The consideration of the holiness and majesty of God, naturally leads to the inquiry, How then can man be justified with God? or how can he be clean that is born of a woman? How can a sinful creature be accepted with Him? For, behold even to the moon, and it shineth not; yea, the stars are not pure in His sight; how much less man that

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is a worm? and the son of man, which is a worm? How then should man be just with God? since, if He will contend with him, he cannot answer Him one of a thousand. We must confess, as Job did, If I justify myself, mine own mouth shall condemn me; if I say, I am perfect, it shall also prove me perverse. But such is the pride of man, that we are naturally prone to justify ourselves rather than God. As long as this spirit is indulged, we are evidently ignorant both of ourselves and of God. When Job was made acquainted with himself, and with the holiness of God, he humbly said to the Lord, I have heard of Thee by the hearing of the ear; but now mine eye seeth Thee; wherefore I abhor myself, and repent in dust and ashes. Behold, I am vile; what shall I answer Thee? I will lay mine hand upon my mouth; once have I spoken ; but I will not answer ; yea, twice; but I will proceed no further in self-justification,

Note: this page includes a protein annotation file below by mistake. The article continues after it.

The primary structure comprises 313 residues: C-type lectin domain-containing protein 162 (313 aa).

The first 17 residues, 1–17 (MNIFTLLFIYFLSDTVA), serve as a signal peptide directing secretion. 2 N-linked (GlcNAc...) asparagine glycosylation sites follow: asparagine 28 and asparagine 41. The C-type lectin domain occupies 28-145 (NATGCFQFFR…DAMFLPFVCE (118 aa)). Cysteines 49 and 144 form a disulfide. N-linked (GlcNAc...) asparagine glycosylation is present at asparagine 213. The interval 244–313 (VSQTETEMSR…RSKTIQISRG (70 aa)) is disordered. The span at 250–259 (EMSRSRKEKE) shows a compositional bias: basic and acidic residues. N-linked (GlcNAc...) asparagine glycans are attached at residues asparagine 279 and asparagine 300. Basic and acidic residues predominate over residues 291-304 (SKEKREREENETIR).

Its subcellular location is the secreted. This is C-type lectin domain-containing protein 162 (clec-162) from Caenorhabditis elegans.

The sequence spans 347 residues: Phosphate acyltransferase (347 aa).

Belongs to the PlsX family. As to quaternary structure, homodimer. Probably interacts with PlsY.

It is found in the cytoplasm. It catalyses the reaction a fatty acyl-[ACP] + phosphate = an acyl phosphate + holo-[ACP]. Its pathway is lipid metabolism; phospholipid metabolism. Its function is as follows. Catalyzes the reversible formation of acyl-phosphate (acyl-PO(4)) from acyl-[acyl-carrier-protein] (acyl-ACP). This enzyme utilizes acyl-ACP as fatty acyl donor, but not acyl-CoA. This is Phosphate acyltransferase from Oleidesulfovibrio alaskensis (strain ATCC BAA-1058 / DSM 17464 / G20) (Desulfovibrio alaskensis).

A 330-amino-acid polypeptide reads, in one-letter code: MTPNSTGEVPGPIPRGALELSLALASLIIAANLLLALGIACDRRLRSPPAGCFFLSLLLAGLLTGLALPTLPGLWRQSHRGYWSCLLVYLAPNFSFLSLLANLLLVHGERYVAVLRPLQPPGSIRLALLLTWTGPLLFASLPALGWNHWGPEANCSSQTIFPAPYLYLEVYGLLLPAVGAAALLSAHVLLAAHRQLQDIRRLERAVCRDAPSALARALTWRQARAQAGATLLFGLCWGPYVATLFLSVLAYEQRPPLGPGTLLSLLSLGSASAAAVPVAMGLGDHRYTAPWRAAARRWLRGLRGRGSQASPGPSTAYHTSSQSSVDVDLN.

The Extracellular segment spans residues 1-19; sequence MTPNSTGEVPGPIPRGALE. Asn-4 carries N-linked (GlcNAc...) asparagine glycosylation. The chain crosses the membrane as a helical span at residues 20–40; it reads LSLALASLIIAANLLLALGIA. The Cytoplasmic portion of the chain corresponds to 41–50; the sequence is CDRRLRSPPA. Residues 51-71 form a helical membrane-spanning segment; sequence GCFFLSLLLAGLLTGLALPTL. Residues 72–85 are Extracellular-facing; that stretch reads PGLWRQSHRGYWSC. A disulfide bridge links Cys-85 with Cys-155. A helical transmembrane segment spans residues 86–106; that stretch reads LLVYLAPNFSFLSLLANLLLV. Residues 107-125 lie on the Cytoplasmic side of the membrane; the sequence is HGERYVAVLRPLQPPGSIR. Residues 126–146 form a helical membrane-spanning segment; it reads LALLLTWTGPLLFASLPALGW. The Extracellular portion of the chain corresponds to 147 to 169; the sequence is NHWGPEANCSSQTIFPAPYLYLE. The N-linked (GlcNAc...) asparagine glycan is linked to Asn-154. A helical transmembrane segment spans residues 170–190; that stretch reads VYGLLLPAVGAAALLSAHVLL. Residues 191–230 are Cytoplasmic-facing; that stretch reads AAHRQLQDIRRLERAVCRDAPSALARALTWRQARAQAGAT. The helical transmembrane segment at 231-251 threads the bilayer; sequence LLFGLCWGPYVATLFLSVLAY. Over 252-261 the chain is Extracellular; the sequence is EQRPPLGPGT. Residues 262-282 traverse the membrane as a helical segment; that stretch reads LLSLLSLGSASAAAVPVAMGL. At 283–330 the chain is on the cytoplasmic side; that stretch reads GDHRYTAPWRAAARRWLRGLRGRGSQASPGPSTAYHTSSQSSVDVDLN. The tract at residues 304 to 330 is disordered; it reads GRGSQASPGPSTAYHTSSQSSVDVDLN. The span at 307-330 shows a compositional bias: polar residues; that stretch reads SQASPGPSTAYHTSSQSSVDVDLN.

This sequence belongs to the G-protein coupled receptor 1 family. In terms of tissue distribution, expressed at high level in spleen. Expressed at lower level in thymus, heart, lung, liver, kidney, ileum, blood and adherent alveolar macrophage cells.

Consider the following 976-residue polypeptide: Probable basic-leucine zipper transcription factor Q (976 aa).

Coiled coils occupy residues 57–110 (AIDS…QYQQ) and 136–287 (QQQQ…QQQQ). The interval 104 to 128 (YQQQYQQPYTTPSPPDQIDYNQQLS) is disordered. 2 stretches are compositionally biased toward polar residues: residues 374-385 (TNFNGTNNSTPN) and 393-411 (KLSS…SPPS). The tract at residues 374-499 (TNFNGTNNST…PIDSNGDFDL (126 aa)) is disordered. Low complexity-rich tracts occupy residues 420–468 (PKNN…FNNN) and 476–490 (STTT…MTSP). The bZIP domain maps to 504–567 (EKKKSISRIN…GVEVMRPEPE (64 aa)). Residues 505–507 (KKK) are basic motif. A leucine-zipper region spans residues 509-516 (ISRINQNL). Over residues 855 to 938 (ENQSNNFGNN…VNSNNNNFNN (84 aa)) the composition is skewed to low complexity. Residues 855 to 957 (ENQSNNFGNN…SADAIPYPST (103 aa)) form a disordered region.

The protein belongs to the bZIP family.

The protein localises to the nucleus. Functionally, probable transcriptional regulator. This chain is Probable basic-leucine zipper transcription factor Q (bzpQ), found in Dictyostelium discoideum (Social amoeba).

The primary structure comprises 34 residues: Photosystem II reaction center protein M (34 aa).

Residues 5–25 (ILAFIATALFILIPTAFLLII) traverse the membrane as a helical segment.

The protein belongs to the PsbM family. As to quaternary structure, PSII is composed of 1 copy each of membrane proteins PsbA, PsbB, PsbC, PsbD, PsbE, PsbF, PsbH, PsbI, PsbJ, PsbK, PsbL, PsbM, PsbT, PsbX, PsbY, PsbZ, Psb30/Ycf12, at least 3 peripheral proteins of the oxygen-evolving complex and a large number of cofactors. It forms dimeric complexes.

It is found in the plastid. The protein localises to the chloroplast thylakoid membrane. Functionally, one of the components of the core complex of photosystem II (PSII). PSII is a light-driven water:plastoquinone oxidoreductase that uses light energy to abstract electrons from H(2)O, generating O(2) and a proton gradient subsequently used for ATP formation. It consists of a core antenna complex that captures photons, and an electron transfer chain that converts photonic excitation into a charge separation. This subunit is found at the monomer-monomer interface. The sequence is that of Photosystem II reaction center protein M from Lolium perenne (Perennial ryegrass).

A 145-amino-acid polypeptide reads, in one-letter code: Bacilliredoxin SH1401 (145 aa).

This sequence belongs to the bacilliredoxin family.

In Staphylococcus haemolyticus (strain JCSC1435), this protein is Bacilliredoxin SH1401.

The method of God's dealing with mankind is, He looketh upon men, and if any say, I have sinned, and perverted that which is right, and it profited me not; He will deliver his soul from going into the pit, and his life shall see the light. Then He is gracious unto him, and saith, Deliver him from going down to the pit, I have found a ransom. The broken and contrite heart He will not despise ; but on the contrary, the prophet Isaiah represents Jehovah as speaking, Thus saith the High and Lofty One that inhabiteth eternity, whose name is Holy; I dwell in the high and holy place ; with him also that is of a contrite and humble spirit; to revive the spirit of the humble, and to revive the heart of the contrite ones." While the proud He beholdeth afar off, o He graciously declares, To this man will I look, even to him that is poor, and of a contrité spirit, and trembleth at my word. Hence the first work of the Spirit of God, when He comes to mankind, is to reprove the world of sin, or to produce conviction in the consciences of those who have transgressed the laws of God, that they are verily guilty before Him, in order that they may be led to believe in Him who is the Saviour of sinners, to behold the Lamb of God which taketh away the sin of the world;" to put their trust in His infinitely perfect righteousness, who is gone into heaven to plead it before the throne of God on behalf of His believing people; and to live as becometh those who are delivered from condemnation, as well as from the dominion of Satan and sin, and are looking forward to the judgment to come with a good hope, through grace, that they shall not be ashamed before the Judge of all the earth at His coming.

4 Job xv. 14; xxv. 4; ix. 2, 20; xlii. 5; xl. 4; xxxiii. 27.

The consideration of the infinite holiness of the

5 Isaiah lvii. 15; lxvi. 2. 6 Psalm cxxxviii. 6. 7 John xvi. 8; i, 29.